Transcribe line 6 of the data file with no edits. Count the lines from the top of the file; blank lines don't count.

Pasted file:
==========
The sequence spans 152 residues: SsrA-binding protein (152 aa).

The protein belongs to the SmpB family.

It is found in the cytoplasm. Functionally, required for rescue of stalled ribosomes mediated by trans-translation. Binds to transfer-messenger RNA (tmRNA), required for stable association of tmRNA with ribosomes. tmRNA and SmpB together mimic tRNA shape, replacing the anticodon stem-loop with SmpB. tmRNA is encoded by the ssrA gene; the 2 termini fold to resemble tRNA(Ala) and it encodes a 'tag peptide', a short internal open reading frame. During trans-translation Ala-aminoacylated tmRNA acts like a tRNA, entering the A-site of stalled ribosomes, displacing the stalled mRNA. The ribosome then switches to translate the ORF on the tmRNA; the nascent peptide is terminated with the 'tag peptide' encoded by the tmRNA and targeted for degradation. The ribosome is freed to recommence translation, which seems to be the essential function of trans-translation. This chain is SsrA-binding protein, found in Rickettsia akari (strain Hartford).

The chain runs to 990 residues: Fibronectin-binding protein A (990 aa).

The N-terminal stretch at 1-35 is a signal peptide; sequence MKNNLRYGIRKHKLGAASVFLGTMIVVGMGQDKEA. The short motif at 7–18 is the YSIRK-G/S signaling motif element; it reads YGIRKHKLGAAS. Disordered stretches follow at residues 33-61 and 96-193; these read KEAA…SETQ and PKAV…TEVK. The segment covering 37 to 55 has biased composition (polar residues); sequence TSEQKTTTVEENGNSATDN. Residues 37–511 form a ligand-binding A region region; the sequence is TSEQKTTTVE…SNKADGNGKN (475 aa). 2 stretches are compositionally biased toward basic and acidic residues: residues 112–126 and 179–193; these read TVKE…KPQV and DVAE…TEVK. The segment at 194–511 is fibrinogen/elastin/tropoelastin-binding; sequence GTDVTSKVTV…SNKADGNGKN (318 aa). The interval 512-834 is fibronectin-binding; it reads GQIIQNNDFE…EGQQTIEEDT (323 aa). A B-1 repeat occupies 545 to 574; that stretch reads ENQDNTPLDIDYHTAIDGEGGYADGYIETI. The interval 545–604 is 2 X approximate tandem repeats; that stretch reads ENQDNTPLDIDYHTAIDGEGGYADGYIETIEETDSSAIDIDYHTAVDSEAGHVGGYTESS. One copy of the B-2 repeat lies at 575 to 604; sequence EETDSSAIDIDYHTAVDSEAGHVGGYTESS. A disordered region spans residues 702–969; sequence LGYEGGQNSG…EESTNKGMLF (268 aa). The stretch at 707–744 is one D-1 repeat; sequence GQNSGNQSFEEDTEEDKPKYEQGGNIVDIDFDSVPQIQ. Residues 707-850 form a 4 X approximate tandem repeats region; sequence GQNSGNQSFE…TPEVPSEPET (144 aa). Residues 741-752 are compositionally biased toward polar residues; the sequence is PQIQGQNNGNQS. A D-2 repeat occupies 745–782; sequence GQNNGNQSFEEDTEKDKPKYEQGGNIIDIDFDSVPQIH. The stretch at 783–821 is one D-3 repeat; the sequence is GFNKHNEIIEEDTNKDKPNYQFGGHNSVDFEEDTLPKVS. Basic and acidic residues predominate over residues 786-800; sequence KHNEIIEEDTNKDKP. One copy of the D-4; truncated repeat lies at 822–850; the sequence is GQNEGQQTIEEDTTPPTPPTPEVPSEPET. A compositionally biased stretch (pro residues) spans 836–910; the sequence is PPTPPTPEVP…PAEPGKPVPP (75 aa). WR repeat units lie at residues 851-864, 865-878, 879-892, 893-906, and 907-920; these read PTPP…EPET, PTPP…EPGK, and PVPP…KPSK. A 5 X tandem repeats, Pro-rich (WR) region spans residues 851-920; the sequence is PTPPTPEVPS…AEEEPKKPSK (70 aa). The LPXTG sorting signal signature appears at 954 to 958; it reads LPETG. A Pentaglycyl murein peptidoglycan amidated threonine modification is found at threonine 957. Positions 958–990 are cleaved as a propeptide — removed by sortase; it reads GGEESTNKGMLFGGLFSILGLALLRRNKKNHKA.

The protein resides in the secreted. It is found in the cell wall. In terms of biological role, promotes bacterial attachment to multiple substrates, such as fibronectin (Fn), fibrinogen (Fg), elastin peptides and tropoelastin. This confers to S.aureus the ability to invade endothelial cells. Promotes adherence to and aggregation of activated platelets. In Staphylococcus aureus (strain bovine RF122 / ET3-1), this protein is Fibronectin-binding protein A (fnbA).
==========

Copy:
The protein resides in the secreted. It is found in the cell wall. In terms of biological role, promotes bacterial attachment to multiple substrates, such as fibronectin (Fn), fibrinogen (Fg), elastin peptides and tropoelastin. This confers to S.aureus the ability to invade endothelial cells. Promotes adherence to and aggregation of activated platelets. In Staphylococcus aureus (strain bovine RF122 / ET3-1), this protein is Fibronectin-binding protein A (fnbA).